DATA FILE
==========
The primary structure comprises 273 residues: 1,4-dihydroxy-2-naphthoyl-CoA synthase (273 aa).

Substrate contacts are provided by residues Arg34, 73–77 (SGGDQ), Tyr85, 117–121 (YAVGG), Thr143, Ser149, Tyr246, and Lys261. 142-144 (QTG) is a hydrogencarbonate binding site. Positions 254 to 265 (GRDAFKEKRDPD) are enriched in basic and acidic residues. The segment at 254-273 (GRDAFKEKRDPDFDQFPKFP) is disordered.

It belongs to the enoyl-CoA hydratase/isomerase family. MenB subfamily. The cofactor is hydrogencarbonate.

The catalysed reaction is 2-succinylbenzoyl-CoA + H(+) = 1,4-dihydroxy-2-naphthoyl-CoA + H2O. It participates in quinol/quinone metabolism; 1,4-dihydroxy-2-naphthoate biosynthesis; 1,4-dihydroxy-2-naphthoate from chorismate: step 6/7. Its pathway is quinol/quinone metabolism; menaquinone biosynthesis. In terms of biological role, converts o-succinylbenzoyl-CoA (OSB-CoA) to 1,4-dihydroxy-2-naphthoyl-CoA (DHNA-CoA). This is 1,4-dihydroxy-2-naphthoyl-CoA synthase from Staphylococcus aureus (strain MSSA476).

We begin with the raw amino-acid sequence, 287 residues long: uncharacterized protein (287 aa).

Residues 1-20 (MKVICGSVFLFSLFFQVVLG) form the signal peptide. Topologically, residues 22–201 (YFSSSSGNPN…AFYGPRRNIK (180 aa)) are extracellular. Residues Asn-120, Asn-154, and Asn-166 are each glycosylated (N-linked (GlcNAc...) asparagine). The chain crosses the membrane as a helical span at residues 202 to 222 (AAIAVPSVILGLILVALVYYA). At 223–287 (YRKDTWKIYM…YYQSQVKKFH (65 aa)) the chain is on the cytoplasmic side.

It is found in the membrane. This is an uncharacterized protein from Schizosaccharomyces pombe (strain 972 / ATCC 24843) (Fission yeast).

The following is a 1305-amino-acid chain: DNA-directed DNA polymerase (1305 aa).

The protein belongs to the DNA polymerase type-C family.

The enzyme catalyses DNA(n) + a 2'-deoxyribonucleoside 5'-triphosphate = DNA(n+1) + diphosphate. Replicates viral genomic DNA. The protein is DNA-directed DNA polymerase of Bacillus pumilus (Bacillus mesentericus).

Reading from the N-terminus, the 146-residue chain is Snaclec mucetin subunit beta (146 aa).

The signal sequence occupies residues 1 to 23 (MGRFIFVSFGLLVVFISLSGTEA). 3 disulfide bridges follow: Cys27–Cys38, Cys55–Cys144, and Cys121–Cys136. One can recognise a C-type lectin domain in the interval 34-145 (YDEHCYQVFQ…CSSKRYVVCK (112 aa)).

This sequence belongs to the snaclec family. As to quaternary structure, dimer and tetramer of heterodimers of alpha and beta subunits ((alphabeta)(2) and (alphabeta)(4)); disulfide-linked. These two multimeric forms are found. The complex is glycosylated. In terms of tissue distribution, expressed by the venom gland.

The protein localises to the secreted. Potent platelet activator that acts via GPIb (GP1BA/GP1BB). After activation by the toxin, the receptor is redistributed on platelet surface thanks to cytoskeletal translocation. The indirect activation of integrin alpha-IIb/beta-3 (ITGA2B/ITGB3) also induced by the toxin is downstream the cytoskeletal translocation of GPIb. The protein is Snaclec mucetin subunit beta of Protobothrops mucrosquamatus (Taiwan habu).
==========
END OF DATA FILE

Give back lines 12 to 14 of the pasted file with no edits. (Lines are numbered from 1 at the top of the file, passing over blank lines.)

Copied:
The signal sequence occupies residues 1 to 23 (MGRFIFVSFGLLVVFISLSGTEA). 3 disulfide bridges follow: Cys27–Cys38, Cys55–Cys144, and Cys121–Cys136. One can recognise a C-type lectin domain in the interval 34-145 (YDEHCYQVFQ…CSSKRYVVCK (112 aa)).

This sequence belongs to the snaclec family. As to quaternary structure, dimer and tetramer of heterodimers of alpha and beta subunits ((alphabeta)(2) and (alphabeta)(4)); disulfide-linked. These two multimeric forms are found. The complex is glycosylated. In terms of tissue distribution, expressed by the venom gland.

The protein localises to the secreted. Potent platelet activator that acts via GPIb (GP1BA/GP1BB). After activation by the toxin, the receptor is redistributed on platelet surface thanks to cytoskeletal translocation. The indirect activation of integrin alpha-IIb/beta-3 (ITGA2B/ITGB3) also induced by the toxin is downstream the cytoskeletal translocation of GPIb. The protein is Snaclec mucetin subunit beta of Protobothrops mucrosquamatus (Taiwan habu).